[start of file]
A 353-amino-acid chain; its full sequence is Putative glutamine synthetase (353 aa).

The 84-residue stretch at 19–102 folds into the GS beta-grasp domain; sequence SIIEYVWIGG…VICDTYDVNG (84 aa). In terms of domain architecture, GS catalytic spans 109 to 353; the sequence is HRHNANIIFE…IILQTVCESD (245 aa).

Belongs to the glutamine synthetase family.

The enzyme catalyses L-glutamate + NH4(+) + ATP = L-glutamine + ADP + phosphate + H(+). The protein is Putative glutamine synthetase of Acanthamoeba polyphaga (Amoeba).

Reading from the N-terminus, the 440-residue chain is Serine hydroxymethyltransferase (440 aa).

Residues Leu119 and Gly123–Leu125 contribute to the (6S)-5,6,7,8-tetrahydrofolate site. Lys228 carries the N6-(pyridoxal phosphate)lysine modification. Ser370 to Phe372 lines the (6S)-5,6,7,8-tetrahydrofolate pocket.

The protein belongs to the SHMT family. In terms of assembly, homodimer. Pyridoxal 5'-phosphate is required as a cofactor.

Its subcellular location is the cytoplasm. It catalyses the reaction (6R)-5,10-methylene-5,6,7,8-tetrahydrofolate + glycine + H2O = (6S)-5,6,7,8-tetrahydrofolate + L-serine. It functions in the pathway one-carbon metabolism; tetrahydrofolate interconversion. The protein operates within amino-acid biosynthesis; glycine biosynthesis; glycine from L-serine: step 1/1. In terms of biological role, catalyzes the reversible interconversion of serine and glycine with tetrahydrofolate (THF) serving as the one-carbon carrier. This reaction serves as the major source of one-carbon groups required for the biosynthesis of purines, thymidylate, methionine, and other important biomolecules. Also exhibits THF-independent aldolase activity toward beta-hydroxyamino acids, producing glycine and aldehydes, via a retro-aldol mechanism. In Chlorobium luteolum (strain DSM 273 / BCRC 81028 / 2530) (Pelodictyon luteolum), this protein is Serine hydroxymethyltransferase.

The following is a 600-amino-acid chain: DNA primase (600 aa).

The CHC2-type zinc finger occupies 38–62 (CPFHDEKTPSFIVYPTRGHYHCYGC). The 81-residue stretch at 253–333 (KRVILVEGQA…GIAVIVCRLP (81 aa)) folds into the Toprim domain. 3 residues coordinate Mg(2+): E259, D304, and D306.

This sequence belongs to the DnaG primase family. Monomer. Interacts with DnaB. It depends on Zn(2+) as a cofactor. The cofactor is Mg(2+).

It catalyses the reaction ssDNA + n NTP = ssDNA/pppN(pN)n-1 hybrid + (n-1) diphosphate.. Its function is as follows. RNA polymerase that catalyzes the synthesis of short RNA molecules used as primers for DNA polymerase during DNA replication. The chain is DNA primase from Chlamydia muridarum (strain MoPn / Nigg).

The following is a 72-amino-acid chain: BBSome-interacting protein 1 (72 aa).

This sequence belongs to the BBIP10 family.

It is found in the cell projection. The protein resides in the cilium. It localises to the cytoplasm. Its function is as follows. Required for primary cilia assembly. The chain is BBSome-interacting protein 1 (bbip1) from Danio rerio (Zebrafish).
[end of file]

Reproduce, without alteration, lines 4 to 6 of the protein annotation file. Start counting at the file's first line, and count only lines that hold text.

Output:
The enzyme catalyses L-glutamate + NH4(+) + ATP = L-glutamine + ADP + phosphate + H(+). The protein is Putative glutamine synthetase of Acanthamoeba polyphaga (Amoeba).

Reading from the N-terminus, the 440-residue chain is Serine hydroxymethyltransferase (440 aa).

Residues Leu119 and Gly123–Leu125 contribute to the (6S)-5,6,7,8-tetrahydrofolate site. Lys228 carries the N6-(pyridoxal phosphate)lysine modification. Ser370 to Phe372 lines the (6S)-5,6,7,8-tetrahydrofolate pocket.